Metro systems of today and tomorrow

Rendering of a train arriving in the Riyadh Metro’s Western Station, which was designed by Omrania and is currently under construction. Photo © Omrania


Public transportation systems are key to managing urban growth. Today’s expanding cities are implementing various types of transit technology to improve quality of life as well as economic and environmental performance.


The first modern metro system was the London Underground, which opened in 1890, and today runs 400 km with 270 stations. By 1900, the cities of Budapest, Glasgow, Chicago, and Paris similarly inaugurated urban railway systems powered by electricity. Differences in scale quickly emerged, as some systems included only a few lines, while others attempted to form a comprehensive network to connect the whole metropolis.

Most of the world’s newest metro systems are both elevated and below ground — and they are opening in Asia. Earlier this year, the airport line of the Taoyuan Metro in Taiwan successfully opened, with at least three additional lines to follow. The year 2016 saw the opening of four new metro systems in the Chinese cities of Dongguan, Fuzhou, Hefei, and Nanning. In 2015 India opened metro systems in Chennai and Jaipur. Although these systems consist initially of a single line served by 10 to 25 stations, they are rapidly expanding to include more lines. At the same time existing metro systems across the world are adding new lines, from New York’s 2nd Avenue Subway to Daegu, South Korea’s Metro Line 3 monorail.

The Arab World’s first major metro system was that of Cairo, which began operation in 1987. The far more technologically sophisticated Dubai Metro, with its fully automated, driverless trains, opened in 2009 and is planned to expand to five lines. However, some of the most ambitious urban transit planning and construction in the world right now is taking place in the fast-growing cities of Saudi Arabia, where new metro systems will shorten the length of commutes and improve air quality and energy efficiency.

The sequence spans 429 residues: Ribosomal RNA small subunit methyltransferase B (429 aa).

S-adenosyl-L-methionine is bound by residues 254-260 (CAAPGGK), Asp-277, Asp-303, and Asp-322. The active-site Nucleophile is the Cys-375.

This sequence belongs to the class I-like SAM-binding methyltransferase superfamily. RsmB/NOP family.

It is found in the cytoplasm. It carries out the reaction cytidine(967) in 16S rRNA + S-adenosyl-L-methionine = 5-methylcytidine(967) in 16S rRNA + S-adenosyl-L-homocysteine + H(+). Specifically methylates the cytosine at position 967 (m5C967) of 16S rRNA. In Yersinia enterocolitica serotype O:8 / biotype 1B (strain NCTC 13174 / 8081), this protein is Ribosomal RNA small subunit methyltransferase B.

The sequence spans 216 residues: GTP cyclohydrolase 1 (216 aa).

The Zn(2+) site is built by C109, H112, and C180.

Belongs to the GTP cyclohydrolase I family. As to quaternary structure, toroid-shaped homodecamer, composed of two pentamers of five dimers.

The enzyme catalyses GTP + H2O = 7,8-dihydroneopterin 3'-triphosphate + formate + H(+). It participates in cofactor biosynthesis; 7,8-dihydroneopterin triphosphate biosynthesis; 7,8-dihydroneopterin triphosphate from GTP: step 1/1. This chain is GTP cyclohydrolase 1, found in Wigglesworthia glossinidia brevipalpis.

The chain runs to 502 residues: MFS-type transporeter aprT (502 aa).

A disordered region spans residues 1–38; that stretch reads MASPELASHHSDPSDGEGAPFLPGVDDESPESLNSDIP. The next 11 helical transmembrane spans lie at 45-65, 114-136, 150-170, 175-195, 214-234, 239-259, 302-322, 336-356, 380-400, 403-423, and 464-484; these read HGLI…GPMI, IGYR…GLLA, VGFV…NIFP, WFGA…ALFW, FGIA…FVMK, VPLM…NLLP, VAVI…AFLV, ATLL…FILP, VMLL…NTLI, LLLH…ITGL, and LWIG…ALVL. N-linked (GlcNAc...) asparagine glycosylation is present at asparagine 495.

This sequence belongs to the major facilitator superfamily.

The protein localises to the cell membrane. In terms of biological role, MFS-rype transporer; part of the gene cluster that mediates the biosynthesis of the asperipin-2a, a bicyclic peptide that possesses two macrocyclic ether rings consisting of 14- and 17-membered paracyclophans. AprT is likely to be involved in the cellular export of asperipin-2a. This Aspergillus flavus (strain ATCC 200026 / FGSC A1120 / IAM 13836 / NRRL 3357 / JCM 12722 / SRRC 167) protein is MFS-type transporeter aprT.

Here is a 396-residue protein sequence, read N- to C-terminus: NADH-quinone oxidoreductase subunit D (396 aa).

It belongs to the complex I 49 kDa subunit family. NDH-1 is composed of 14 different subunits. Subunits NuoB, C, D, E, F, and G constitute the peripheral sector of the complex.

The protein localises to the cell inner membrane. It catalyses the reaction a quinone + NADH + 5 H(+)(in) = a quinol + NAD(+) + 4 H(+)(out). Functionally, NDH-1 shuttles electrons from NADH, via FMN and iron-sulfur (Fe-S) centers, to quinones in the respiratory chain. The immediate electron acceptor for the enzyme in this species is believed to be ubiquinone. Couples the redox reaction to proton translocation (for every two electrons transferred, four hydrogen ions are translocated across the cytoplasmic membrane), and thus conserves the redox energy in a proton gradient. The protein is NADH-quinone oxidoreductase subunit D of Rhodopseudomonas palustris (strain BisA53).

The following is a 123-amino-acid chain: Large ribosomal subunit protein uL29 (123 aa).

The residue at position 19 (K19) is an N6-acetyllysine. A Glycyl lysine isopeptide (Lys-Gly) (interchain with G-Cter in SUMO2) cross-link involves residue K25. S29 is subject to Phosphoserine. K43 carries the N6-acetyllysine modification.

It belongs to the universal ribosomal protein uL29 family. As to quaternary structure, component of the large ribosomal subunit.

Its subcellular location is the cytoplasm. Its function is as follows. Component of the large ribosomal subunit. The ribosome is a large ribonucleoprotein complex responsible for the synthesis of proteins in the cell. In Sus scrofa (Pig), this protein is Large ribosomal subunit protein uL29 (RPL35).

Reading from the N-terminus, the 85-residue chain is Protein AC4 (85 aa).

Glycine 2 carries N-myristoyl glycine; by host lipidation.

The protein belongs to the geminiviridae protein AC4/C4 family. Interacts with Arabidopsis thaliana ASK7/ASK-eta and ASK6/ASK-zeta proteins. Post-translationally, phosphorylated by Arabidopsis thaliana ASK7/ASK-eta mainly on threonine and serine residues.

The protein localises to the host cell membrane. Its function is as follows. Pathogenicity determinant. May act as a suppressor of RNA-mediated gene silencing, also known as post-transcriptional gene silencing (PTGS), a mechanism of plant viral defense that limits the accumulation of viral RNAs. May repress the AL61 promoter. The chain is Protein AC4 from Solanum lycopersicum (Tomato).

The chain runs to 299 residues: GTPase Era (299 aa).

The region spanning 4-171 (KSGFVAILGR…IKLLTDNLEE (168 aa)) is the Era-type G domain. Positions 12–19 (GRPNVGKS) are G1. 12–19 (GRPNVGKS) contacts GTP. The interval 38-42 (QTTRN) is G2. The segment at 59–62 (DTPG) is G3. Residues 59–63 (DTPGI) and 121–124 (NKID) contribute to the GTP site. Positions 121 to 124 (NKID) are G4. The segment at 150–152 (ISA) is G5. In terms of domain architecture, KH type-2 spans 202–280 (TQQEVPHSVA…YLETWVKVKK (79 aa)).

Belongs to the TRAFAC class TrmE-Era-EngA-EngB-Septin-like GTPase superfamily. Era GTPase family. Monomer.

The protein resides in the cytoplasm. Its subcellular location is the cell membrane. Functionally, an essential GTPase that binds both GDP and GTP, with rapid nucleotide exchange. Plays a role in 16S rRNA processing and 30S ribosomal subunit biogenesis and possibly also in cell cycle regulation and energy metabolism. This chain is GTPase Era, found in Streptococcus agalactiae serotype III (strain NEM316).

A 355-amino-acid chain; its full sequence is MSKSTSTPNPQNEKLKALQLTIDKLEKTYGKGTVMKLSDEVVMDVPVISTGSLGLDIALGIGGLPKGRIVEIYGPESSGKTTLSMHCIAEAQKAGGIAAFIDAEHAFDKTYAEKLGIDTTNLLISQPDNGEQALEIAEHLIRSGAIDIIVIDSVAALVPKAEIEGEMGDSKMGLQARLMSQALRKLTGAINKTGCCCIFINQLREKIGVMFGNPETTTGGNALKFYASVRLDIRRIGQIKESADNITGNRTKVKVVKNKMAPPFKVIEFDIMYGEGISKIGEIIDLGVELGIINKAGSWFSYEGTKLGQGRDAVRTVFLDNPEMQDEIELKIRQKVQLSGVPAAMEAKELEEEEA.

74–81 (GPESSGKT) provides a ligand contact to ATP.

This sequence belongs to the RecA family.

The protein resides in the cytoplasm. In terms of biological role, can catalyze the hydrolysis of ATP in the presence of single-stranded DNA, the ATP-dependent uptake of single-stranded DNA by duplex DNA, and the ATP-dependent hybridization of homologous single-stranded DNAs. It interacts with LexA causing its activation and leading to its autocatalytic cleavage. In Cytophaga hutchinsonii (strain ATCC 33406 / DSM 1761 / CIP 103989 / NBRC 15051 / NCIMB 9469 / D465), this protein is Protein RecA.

The King Abdulaziz Project for Riyadh Public Transport (KAPRPT) — known as the Riyadh Metro — will become the largest public transport system is the Gulf region, comparable in scale to the metro systems of Hong Kong or Chicago when it opens in 2019. The Riyadh Metro comprises six light-rail lines of 178 km with 85 stations, plus 24 local bus routes, three bus rapid transit (BRT) lines, and multiple park-and-ride facilities. Omrania is designing the Western Station, one of four landmark multimodal hubs.

New metro systems are also opening in Saudi Arabia’s western cities. The first line of the Mecca (Makkah) Metro began operation in 2010, with four additional lines in development. This system has special seasonal operational requirements to accommodate the influx of pilgrims around the Hajj. In addition, there are new metro projects currently in the works for the cities of Medina (Madinah) and Jeddah, which are scheduled to open in 2020. These western cities will also be connected by the new Haramain High Speed Rail line (a.k.a. Western rail line) currently under construction.

In just a few years, then, Saudi Arabia will have four working metro systems and a high-speed intercity route, signaling a new era of transportation planning and sustainable urban growth.


A rendering of King Abdullah Economic City station of the intercity Haramain High Speed Rail line currently under construction in Saudi Arabia. Photo © Foster & Partners
The fully automated Dubai Metro, whose first line opened in 2009. Photo © S-F via Shutterstock.
A new automated line of Kuala Lumpur’s MRT system was inaugurated in December 2016. Photo © Abdul Razak Latif via Shutterstock.
The Taipei Metro, which carries approximately 2 million riders per day, began operations in 1996. Photo © Richie Chan via Shutterstock.